Best Case Scenario: Ross doesn’t have the game off the dribble that would allow us to predict all-star games in his future, but I can easily see Ross lasting more than a decade in the NBA, sometimes starting, sometimes acting as a scorer/shooter off the pine. His ability to run off of screens to find open shots could be invaluable, allowing teams to actually run plays for him a la Reggie Miller or Rip Hamilton, but he’s also the type of guy that could spot up in the corner for catch-and-shoot threes off of his teammates’ dribble penetration. Pencil Ross in for 12 NBA seasons and a career scoring average right around double figures.
Best NBA Fit: The Houston Rockets have two picks (#14 and #16) right in the area where Ross could be drafted. And, with only Kevin Martin and Courtney Lee on the roster at shooting guard, and both of those guys heading into contract years (Lee will actually be a restricted free agent this offseason), there is definitely a need in Houston. The Rockets are also somewhat thin at the three (Chase Budinger, Chandler Parsons and Terrence Williams spent time there this year, but Williams is a free agent), meaning Ross could chip in there. And, for a Rocket team that features balanced scoring (the team had 10 players average seven or more points), Ross would have a chance to pitch in offensively from day one.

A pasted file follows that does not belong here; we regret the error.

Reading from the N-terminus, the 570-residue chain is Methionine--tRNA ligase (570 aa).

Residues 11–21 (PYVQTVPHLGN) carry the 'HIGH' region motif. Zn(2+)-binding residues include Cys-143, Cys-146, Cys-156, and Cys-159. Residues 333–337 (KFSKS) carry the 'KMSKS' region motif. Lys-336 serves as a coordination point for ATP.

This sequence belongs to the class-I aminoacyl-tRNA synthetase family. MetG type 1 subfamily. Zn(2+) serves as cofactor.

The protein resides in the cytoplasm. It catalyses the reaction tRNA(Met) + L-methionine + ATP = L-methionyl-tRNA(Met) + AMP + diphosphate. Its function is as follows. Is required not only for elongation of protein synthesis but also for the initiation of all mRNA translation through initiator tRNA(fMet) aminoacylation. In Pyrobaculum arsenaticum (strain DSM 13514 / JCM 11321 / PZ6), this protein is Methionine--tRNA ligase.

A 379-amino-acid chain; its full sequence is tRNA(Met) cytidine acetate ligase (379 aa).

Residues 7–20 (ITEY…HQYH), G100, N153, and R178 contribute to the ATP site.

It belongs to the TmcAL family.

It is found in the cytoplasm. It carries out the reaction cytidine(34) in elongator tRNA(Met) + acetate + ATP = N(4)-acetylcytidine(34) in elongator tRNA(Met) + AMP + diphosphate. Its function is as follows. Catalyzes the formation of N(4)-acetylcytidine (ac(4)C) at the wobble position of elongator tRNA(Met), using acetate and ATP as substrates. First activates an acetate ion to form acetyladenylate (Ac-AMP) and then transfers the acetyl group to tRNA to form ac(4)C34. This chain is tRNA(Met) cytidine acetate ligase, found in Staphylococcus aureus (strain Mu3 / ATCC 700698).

Scout’s Take (from NBADraft.net): “Could ultimately be the best shooting guard to come out of this draft. Has major talent but gets luke warm reviews from many scouts. A lottery talent who could end up being slept on on draft night.”
*This post was contributed by RTC’s Drew Murawa. He can be found on Twitter @amurawa.